_________________________
    ...pronounced like the long vowel and first letter of the alphabet...

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    #221952 - 09/07/15 07:56 AM Re: Do I have reason to request differentiation? [Re: 1111]
    1111 Offline
    Member

    Registered: 08/26/11
    Posts: 246
    Aeh, thank you so much for that information! It looks exactly like the math they are doing in school. I think this way he will be able to progress at his own pace while still using their curriculum. I will definitely use this as an option.

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    #222473 - 09/17/15 02:11 PM Re: Do I have reason to request differentiation? [Re: 1111]
    1111 Offline
    Member

    Registered: 08/26/11
    Posts: 246
    We had the discussion with the principal and teacher this week. It went well, I would say. Not AS well as I would have hoped in regards to what I was able to get done. For now, I am pulling him 2 out of the 7 math classes.

    Their concern is that he his showing signs of "not understanding directions", which I know is a solid claim. When tested this summer the tester did NOT see any signs of not understanding though. I am suspecting they lose him as they start talking about adding 7+2. He is a very visual child and drifts off a lot. The teacher say he seems like an "absent minded professor".

    There might be a couple of other issues going on as well. One being visual processing which we are doing therapy for right now. He scored at 4 years of age (he was 5yrs 7 mo. at the time of testing) in the visual memory part of the test. Other sections were also low. Interestingly enough his visual spatial relationship score was at almost 13 years of age.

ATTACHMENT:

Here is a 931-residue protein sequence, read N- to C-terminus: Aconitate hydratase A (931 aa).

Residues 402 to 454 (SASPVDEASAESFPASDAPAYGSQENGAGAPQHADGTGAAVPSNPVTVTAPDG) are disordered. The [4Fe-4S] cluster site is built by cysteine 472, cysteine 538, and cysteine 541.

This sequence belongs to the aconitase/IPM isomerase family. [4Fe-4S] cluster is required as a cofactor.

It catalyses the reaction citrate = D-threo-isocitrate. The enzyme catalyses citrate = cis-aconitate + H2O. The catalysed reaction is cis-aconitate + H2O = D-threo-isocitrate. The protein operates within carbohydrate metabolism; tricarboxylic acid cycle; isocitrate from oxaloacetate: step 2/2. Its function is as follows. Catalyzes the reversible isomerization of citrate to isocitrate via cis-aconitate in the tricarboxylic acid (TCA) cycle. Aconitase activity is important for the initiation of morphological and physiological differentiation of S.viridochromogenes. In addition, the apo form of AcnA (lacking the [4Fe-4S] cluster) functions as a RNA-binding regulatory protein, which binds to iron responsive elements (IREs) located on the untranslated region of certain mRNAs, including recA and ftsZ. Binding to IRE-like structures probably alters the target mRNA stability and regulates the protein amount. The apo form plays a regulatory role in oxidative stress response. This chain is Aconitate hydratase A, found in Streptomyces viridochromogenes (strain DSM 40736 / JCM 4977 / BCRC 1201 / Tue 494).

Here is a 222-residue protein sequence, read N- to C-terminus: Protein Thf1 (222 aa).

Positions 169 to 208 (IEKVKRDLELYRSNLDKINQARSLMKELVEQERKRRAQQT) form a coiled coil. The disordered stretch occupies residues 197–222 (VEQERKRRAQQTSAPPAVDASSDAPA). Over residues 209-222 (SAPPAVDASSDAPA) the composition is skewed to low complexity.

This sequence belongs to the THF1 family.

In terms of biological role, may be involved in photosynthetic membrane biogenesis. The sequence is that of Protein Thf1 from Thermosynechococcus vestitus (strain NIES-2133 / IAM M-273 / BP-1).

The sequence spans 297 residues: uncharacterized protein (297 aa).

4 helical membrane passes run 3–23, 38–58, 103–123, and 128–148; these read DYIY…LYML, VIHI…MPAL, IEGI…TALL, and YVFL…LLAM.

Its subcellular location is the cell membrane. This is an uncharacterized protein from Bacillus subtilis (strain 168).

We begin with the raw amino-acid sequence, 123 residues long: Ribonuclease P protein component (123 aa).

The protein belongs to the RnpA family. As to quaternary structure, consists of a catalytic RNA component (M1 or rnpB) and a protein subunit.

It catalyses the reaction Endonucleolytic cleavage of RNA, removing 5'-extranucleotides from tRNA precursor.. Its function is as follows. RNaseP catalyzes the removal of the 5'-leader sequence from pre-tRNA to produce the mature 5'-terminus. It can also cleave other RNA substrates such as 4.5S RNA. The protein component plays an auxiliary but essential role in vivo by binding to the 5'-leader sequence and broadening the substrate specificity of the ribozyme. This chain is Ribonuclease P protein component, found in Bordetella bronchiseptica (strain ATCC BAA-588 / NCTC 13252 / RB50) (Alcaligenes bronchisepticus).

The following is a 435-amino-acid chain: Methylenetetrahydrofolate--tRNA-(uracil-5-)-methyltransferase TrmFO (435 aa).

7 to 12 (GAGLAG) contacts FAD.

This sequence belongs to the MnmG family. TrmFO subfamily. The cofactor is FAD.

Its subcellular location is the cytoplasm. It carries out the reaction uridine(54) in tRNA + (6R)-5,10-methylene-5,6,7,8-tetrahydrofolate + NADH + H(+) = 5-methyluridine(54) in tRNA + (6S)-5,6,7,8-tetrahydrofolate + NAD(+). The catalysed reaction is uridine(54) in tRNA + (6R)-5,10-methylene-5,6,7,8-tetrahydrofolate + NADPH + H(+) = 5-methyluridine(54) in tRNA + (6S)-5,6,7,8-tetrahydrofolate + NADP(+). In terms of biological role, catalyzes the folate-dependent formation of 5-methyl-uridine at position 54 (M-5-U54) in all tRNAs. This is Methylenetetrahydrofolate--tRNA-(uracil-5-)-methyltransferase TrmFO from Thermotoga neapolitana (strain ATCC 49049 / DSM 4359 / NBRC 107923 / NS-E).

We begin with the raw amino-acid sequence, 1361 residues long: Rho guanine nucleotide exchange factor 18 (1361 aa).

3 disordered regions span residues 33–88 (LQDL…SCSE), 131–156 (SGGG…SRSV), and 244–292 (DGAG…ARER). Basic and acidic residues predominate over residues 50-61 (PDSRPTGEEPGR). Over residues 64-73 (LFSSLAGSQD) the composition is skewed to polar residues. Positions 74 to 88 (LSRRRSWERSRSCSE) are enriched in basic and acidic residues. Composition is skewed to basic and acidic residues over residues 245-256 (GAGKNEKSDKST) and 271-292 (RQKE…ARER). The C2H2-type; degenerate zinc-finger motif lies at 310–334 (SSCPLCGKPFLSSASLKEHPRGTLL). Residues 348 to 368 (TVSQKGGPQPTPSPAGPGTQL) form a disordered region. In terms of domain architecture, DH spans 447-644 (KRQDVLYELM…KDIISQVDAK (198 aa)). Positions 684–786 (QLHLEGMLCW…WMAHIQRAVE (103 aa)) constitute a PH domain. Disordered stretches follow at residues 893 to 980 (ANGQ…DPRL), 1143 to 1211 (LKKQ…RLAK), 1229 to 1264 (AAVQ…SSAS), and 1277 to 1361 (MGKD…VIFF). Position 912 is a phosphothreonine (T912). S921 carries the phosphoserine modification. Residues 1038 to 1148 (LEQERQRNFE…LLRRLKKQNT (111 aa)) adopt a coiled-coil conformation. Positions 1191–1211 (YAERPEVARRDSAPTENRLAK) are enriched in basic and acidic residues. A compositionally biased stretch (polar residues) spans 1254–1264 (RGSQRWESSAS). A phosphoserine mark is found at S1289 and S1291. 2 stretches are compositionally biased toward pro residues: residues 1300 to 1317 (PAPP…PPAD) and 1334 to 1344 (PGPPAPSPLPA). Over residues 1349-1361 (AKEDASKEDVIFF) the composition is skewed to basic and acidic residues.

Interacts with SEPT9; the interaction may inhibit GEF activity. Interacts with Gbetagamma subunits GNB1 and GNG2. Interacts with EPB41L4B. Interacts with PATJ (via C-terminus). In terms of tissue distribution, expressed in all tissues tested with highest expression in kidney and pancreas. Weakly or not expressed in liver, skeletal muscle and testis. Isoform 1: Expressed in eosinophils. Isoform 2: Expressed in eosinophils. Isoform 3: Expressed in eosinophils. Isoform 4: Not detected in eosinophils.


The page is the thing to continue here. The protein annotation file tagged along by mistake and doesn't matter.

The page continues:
I am working with him to try to get him to listen to instructions. Has anybody dealt with something similar to this?

    I feel holding him back for this reason is not a good thing. He LOVES math but says it is the most horrible subject in school.
    There are things he will have to learn since they are doing Singapore Math, but I don't feel he needs to sit through that many repetitions of the same thing.

    Still, I am glad we have started the process and that they agreed that I could pull him. I said that we could take it chapter by chapter and see what he might need a bit more of. I am also going to tell her that if she notices that he gets it, to let him go. The repetition will break him.

    We have had some awful behavior the past 3 weeks as well. Very similar to what happened to my older at this same age. It is to the point that it's affecting the whole family dynamic. He keeps saying he hates math and that he wants to start 2nd grade. (He is already accelerated by a year). He was furious when I told him he was being pulled 2 lessons. Screaming that it wasn't enough.

    Any suggestion to how I can approach the teacher in a good way? We have a plan with the 2 days a week, but I know it won't be enough.

    Thanks!


    Edited by 1111 (09/17/15 02:13 PM)

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    #222477 - 09/17/15 04:52 PM Re: Do I have reason to request differentiation? [Re: 1111]
    blackcat Offline